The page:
- If you are not yet a Down To Earth subscriber, please click here to subscribe: Subscription
- If you are an existing Down To Earth subscriber, please log in to download digital archives.
From Karnataka’s Shimoga district, this virus-borne disease has spread to the entire Western Ghats
At least 35 people in Goa have tested positive this year for ‘monkey fever’ or the Kyasanur Forest Disease (KFD). All the cases have been reported from the Sattari taluka of North Goa district. Currently, they are receiving treatment for viral infection at the Valpoi community health centre. This infectious disease strikes monkeys and humans bitten by virus-infected ticks that latch on to monkeys.
This fever is mainly prevalent during post-monsoon period when young ticks—known as nymphs—seek out warm-blooded animals to feed on. With the bite of an infected tick, the virus gets transmitted into the bloodstream of humans, causing fevers, headaches, bleeding and, also death in some cases due to hemorrhage. While this infectious disease affects both human beings and monkeys, mortality rate among monkeys is much higher.
First recorded in 1957 at the Kyasanur forest in Karnataka’s Shimoga district, from which the fever got its name, the disease has spread its tentacles to Maharashtra, Goa, Kerala and Tamil Nadu. The virus appeared in the Wayanad region in Kerala in 2014 and again in 2015 when 102 people were infected and 11 were killed, according to the district health department. In the same year, the forest department recorded the death of 400 monkeys. In 2014, KFD’s first victim was diagnosed in eastern Goa. In Maharashtra, it was first documented in 2016.
Goa has been the hotspot for monkey fever. Between December 2015 and May 2016, 277 people were tested positive for KFD in Sattari taluka. In 2017, 88 patients were tested positive for the infection. Globally, KFD virus is ranked as one of the highest risk categories of pathogens.
What is leading to this surge in KFD?
According to the Indian Council of Medical Research (ICMR), “clearing of forest area for cultivation causes changes in tick fauna and is considered as an important risk factor for outbreaks.” With more and more people venturing encroaching into forests for working in cashew farms, to collect firewood or to graze their cattle, they are now more likely to get exposed to virus-infected ticks.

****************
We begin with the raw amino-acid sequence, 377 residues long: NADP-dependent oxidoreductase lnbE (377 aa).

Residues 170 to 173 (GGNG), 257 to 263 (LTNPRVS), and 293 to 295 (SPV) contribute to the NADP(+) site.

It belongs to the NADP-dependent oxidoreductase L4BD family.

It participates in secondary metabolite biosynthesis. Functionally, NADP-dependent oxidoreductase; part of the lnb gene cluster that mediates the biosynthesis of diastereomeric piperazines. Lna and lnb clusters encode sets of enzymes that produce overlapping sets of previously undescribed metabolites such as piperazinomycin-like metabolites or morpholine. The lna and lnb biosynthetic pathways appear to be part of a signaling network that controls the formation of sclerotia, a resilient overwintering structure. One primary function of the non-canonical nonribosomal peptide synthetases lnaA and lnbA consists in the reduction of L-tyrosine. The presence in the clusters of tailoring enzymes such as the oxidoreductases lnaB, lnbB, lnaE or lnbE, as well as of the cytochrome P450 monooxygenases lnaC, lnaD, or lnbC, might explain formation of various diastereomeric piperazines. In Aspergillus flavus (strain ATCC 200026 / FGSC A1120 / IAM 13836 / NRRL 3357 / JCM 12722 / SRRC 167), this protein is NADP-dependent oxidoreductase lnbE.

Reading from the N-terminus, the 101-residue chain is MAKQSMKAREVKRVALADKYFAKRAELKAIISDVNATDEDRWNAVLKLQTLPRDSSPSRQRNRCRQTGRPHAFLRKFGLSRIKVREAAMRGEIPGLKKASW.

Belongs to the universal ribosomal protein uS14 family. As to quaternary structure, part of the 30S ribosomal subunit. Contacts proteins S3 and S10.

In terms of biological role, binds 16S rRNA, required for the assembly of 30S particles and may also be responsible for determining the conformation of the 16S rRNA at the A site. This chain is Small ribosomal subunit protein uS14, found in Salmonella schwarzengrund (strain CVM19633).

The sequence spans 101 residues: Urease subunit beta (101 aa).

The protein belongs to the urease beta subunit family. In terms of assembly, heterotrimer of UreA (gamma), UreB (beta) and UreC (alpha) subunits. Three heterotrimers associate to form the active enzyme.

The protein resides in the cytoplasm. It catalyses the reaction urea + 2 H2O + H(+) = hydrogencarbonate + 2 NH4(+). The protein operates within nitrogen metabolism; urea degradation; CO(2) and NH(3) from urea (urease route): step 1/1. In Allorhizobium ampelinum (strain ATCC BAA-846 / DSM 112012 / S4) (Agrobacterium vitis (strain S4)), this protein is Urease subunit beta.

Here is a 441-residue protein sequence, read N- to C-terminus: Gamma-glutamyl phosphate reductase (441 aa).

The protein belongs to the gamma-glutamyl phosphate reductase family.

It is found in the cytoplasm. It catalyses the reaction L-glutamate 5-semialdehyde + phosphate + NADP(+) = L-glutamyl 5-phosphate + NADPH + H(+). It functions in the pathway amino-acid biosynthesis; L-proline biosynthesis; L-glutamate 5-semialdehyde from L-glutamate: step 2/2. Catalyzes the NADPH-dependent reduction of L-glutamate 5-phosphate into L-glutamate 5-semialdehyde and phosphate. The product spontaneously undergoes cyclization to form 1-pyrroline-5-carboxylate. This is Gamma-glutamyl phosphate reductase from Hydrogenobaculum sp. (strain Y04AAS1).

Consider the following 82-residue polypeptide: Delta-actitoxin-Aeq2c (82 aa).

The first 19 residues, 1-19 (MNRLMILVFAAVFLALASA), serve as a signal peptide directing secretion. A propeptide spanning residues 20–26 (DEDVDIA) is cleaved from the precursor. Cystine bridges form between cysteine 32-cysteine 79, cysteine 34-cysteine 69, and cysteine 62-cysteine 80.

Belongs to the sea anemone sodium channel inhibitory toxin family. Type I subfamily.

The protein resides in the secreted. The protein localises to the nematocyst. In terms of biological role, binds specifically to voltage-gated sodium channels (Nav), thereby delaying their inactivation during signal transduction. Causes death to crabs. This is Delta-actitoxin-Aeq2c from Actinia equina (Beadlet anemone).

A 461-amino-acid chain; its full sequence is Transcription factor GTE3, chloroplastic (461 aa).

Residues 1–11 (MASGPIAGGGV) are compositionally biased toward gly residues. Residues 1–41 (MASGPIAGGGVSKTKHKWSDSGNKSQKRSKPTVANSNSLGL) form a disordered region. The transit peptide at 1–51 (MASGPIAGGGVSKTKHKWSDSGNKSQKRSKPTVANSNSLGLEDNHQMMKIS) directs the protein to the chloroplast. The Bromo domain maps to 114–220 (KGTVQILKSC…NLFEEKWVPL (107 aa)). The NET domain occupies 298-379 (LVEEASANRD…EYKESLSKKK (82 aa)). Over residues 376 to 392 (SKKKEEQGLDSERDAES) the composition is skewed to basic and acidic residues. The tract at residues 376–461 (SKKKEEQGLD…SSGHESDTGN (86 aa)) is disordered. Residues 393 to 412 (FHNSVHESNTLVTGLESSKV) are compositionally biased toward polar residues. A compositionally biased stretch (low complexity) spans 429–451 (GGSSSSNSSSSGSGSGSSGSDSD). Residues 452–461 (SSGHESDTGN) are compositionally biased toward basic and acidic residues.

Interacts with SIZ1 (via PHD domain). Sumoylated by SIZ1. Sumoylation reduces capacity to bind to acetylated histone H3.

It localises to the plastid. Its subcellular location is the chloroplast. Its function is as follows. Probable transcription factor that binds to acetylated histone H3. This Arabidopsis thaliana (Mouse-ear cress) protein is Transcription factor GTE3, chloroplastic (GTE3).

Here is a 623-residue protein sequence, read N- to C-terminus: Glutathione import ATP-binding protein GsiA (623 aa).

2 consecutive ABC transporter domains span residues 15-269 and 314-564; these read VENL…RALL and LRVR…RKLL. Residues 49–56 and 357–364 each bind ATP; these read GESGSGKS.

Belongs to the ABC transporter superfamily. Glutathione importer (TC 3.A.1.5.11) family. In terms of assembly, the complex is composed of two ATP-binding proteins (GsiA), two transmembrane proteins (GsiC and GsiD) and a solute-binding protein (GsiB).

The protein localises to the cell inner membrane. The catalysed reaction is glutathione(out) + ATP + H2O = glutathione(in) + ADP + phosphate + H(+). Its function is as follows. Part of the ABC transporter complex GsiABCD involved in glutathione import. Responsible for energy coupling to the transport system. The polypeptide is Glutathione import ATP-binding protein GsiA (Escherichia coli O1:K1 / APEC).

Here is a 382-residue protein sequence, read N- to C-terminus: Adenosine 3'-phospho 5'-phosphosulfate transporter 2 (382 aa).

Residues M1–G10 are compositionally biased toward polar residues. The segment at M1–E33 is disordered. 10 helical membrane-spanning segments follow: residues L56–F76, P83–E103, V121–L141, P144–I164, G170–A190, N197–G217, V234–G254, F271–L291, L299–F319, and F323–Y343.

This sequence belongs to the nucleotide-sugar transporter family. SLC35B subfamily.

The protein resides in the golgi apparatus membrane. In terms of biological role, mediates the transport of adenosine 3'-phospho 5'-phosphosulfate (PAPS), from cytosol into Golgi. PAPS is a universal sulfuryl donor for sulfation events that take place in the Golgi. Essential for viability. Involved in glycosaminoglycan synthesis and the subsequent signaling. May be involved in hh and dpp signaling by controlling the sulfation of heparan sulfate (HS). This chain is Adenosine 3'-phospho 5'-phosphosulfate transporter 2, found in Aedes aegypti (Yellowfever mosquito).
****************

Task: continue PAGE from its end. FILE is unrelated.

The latest State of Forest Report 2017 shows that forest cover within Recorded Forest Area has decreased by 9 sq km due to mining and other developmental activities. Goa’s landscape is changing rapidly due to urbanisation and industrial activities at the cost of destroying prime forest areas. Illegal mining activity is a long-standing concern in the state. This explains why each year, KFD affects people from communities that live along or inside the forests.
‘Climate Change Now’, a Down To Earth publication released recently, explains how people, who venture into forests for food and fuel wood, unknowingly “enter into a trap of unending spells of deadly health afflictions”. It explains how deforestation combined with global warming and changes in normal climate have led to the emergence of new types of diseases.
Arun Zachariah, assistant forest veterinary officer at the Wayanad Wildlife Sanctuary, said in the book: “Scientists were not sure about the reasons for this, but deforestation and rising temperatures, as a result of climate change, could be responsible for the growth in the tick population between 2013 and 2015.” Temperature increase, according to experts, has widened habitats of insects that transit diseases to people.
Comments are moderated and will be published only after the site moderator’s approval. Please use a genuine email ID and provide your name. Selected comments may also be used in the ‘Letters’ section of the Down To Earth print edition.